I was in despair wondering how I was going to pay for some assessment when, in an unmarked envelope postmarked from San Antonio, I found a money order made out to me for the amount ~$660, just a bit more than I was short.

I have no idea who sent it. I didn't really know anyone from San Antonio.

I don't know why they sent it.

But, for a moment there, it restarted my belief in magic/miracles/kismet. Pick your word of choice.

And, though it's been shaken a few times since, I haven't quite lost it. I really needed it back then, (the miracle, more than the money, though it was a tight race) and, whoever you are, you came through.

You bought that back for me with your anonymous gift and, whoever you are, I will always be grateful.


March 28 - Jungle Don

Again, it's not that I don't remember his real name, it's that I never knew it. Or, for that matter, his face.

But, he was one helluva kisser and got to set the standard for the rest of my life. He also made me feel just a little less of a man repellent in a school year when I felt someone had tattooed that on my forehead.

We met at a dorm party. He had previously gone to OU, but, when the swim and diving teams were disbanded, he went to a school that had one (while my two friends just rode their five year athletic scholarship to engineering degrees which was pretty smart). For some reason, OU (my alma mater) still held diving meets and he was there for one the next day.

But, somehow, because he seemed to like sarcasm and, perhap, the fact he couldn't really see me in the dark we peeled away from the crowd and we ended up necking all night in the lounge.

All night, as in within a few hours of his meet (Bad, Stephanie!). And just necking because, well, I was still pretty much not that kind of girl.

Dear sweet Jungle Don, with the very talented lips, never put any pressure on me and I had a wonderful time at his expense.

And I never saw him (I'd say again, but I never really saw him) or heard from him again. Still, it was fun for me while it lasted.

Thanks, Jungle Don. It's still a memory I treasure.


March 29 - Jim Kaufman

Jim was a singular lesson to me. He was always personable and smart, but, when I first met this individual, it was easy to confuse him with the standard NASA engineer type with an eye on politics, something I’m not. Not that I ever saw him compromise his integrity, but he seemed like the kind of guy that got along with everyone. And, truthfully, last I heard, he still was. But he was remarkable underneath.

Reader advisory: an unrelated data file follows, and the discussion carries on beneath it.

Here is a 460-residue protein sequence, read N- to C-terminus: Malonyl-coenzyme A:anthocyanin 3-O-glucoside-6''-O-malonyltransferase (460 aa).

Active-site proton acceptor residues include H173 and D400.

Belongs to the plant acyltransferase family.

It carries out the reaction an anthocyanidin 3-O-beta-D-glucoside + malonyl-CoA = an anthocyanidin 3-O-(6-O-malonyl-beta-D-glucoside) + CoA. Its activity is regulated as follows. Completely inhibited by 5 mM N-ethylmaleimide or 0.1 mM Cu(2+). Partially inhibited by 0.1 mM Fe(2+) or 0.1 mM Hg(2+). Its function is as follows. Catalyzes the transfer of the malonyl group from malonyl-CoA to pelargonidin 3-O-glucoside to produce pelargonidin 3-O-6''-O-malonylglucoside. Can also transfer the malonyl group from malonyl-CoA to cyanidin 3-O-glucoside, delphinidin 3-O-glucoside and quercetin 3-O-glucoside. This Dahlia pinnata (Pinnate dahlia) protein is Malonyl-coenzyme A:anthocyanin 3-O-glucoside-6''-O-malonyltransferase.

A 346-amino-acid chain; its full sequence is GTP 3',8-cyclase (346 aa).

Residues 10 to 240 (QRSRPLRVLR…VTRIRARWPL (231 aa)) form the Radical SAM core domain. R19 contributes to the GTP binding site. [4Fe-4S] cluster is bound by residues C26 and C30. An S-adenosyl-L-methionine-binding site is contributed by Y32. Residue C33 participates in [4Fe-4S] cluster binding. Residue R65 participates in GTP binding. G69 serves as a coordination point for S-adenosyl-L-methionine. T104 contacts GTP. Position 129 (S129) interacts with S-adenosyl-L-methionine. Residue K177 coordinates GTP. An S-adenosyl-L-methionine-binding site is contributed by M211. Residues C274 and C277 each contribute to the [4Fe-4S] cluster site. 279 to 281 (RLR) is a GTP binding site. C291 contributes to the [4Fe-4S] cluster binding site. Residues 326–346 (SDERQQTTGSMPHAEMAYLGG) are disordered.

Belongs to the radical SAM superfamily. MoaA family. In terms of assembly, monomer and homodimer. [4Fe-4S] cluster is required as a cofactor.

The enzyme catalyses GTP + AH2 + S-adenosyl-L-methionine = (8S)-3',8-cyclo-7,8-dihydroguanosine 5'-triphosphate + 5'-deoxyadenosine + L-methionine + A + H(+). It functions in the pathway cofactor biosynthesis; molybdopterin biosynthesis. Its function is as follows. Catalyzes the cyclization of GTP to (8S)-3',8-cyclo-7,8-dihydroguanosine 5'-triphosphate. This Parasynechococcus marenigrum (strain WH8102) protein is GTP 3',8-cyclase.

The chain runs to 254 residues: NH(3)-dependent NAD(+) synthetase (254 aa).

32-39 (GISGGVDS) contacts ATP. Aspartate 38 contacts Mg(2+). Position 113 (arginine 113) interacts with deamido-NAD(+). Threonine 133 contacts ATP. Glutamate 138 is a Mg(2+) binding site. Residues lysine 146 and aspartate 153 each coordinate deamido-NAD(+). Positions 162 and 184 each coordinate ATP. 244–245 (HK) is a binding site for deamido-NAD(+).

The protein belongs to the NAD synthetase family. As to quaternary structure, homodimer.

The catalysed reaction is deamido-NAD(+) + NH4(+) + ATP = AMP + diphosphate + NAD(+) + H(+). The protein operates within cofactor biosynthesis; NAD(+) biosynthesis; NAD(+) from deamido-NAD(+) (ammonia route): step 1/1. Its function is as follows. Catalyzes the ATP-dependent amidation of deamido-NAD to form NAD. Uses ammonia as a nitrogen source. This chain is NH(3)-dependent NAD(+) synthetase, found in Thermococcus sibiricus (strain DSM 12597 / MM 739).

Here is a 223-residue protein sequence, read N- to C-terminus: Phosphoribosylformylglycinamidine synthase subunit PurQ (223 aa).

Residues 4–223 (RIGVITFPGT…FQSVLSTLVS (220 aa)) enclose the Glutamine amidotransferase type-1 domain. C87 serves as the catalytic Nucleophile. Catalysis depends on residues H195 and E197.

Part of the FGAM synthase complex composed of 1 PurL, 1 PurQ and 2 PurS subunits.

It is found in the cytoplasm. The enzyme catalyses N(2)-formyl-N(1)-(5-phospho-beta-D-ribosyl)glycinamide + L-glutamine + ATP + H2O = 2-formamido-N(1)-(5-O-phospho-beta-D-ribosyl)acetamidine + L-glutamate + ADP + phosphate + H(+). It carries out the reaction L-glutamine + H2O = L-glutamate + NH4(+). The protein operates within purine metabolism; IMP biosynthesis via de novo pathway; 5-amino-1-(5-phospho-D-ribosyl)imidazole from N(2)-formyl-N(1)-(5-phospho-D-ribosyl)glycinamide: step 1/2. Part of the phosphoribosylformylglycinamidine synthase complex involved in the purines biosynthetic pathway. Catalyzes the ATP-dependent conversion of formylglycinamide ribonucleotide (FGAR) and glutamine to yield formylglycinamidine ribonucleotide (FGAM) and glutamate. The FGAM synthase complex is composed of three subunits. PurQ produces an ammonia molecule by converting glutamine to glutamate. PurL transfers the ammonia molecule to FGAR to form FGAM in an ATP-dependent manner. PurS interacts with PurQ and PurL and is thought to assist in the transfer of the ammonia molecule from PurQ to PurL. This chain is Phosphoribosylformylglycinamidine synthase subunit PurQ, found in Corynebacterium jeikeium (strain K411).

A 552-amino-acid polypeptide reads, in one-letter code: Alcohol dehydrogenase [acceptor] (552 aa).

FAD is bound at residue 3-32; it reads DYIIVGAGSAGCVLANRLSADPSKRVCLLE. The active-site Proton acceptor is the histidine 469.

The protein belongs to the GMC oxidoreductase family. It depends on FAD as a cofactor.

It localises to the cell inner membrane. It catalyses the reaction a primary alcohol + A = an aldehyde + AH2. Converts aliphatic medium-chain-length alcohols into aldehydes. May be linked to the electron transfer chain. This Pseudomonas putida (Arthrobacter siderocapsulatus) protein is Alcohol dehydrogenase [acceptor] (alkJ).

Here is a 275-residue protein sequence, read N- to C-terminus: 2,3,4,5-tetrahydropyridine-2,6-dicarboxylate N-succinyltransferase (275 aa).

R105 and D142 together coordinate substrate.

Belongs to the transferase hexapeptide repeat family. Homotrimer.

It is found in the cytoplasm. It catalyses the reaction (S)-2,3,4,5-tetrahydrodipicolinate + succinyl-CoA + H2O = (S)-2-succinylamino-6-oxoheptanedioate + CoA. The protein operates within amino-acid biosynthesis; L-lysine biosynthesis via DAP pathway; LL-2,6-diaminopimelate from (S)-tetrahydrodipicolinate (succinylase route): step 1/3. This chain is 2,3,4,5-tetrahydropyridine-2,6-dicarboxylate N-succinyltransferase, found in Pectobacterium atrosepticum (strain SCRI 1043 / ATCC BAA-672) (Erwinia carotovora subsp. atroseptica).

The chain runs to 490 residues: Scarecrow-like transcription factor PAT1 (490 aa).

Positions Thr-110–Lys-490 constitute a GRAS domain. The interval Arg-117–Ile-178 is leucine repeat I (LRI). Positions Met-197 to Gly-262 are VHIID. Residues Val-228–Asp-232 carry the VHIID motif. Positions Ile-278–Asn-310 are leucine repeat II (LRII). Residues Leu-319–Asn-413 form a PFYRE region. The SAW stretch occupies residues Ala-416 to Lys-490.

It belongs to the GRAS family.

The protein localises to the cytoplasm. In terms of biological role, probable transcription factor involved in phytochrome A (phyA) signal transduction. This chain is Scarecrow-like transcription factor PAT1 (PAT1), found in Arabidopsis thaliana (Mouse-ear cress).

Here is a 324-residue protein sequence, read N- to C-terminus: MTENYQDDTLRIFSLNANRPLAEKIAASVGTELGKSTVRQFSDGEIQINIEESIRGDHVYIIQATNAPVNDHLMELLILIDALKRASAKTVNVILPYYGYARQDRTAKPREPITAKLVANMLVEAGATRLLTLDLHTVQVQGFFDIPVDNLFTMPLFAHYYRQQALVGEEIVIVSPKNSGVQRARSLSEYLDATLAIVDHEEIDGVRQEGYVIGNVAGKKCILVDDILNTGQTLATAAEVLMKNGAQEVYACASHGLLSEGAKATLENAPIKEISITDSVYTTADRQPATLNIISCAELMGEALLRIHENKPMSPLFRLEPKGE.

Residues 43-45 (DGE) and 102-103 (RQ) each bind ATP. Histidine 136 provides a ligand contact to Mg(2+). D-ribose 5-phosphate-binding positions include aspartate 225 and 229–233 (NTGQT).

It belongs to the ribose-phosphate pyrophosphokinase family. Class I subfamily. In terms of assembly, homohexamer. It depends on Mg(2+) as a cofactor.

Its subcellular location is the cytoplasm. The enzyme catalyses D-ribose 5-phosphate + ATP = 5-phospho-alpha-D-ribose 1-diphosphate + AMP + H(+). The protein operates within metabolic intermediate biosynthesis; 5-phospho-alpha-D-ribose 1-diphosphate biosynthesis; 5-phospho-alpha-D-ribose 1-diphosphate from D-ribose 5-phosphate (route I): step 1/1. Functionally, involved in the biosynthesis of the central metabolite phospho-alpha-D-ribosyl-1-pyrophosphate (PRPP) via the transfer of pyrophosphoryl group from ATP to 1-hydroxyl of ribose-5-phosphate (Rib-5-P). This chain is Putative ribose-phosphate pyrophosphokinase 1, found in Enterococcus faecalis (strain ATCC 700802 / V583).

Not just because he’s a good person, though he is. He’s been a big force behind Special Olympics for decades. He takes care of disabled cats. He is thoughtful and ever courteous. He carries a handkerchief which i find endearing for some reason.

There are several interesting stories I learned from this fellow I never saw coming. When I knew him, he’d had a kidney transplant because of an odd anomaly that also cut short his military career after they had paid his way through college in the ROTC. He had had a fiancee die some two weeks before the wedding due to a drunk driver and told me he remembered that the fine was $200 for the vehicular homicide. He remembered exactly because it was half the fine he was given himself when he began to shout at the judge for letting the driver off so easily. He also took his story door to door when the judge was up for reelection. The judge lost by a handful of votes. That was Jim.

But the moment I realized I had seriously misjudged him, had under estimated him, had fallen into a trap of confusing who he was with what he was was when he told me about his turtle saga.

See, Jim was out wandering in the “wild” around the area we live in and came up on a turtle with a cracked shell. Now, I love animals, but I think I speak for the majority in that I would have thought, “Poor turtle,” and walked on. Not Jim. Deducing that the turtle would be at risk in the wild, he took it home and, finding a turtle expert among the veterinarian choices, found out several things. First, the cracked shell was a death knell and, secondly, the turtles mate for life. No, I didn’t know that either.